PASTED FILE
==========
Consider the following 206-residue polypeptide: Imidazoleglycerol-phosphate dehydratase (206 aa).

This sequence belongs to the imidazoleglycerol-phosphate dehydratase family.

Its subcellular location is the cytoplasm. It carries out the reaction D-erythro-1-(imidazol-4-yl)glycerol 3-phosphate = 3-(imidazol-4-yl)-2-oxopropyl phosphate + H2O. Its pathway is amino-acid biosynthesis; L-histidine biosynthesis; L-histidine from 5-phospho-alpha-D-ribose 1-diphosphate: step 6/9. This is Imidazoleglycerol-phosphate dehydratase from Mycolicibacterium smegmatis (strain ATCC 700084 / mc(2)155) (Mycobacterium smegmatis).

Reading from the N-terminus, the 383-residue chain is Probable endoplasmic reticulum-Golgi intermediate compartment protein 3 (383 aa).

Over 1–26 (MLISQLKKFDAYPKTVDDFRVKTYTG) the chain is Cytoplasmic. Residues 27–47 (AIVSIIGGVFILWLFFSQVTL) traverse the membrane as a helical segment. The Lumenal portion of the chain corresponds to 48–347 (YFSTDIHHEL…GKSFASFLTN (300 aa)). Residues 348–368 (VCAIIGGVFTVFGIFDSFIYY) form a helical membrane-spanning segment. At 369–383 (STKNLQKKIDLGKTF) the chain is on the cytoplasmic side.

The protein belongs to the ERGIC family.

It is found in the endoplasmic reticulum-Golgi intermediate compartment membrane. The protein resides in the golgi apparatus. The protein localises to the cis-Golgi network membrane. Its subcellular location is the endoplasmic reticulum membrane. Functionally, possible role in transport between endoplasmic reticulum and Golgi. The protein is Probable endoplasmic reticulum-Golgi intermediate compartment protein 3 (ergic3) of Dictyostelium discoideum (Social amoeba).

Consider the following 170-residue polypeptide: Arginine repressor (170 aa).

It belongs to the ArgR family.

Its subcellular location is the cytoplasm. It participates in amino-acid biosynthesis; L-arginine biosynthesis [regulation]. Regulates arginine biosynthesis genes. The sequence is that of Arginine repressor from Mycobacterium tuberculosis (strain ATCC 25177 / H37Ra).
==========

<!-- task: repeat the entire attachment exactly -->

Consider the following 206-residue polypeptide: Imidazoleglycerol-phosphate dehydratase (206 aa).

This sequence belongs to the imidazoleglycerol-phosphate dehydratase family.

Its subcellular location is the cytoplasm. It carries out the reaction D-erythro-1-(imidazol-4-yl)glycerol 3-phosphate = 3-(imidazol-4-yl)-2-oxopropyl phosphate + H2O. Its pathway is amino-acid biosynthesis; L-histidine biosynthesis; L-histidine from 5-phospho-alpha-D-ribose 1-diphosphate: step 6/9. This is Imidazoleglycerol-phosphate dehydratase from Mycolicibacterium smegmatis (strain ATCC 700084 / mc(2)155) (Mycobacterium smegmatis).

Reading from the N-terminus, the 383-residue chain is Probable endoplasmic reticulum-Golgi intermediate compartment protein 3 (383 aa).

Over 1–26 (MLISQLKKFDAYPKTVDDFRVKTYTG) the chain is Cytoplasmic. Residues 27–47 (AIVSIIGGVFILWLFFSQVTL) traverse the membrane as a helical segment. The Lumenal portion of the chain corresponds to 48–347 (YFSTDIHHEL…GKSFASFLTN (300 aa)). Residues 348–368 (VCAIIGGVFTVFGIFDSFIYY) form a helical membrane-spanning segment. At 369–383 (STKNLQKKIDLGKTF) the chain is on the cytoplasmic side.

The protein belongs to the ERGIC family.

It is found in the endoplasmic reticulum-Golgi intermediate compartment membrane. The protein resides in the golgi apparatus. The protein localises to the cis-Golgi network membrane. Its subcellular location is the endoplasmic reticulum membrane. Functionally, possible role in transport between endoplasmic reticulum and Golgi. The protein is Probable endoplasmic reticulum-Golgi intermediate compartment protein 3 (ergic3) of Dictyostelium discoideum (Social amoeba).

Consider the following 170-residue polypeptide: Arginine repressor (170 aa).

It belongs to the ArgR family.

Its subcellular location is the cytoplasm. It participates in amino-acid biosynthesis; L-arginine biosynthesis [regulation]. Regulates arginine biosynthesis genes. The sequence is that of Arginine repressor from Mycobacterium tuberculosis (strain ATCC 25177 / H37Ra).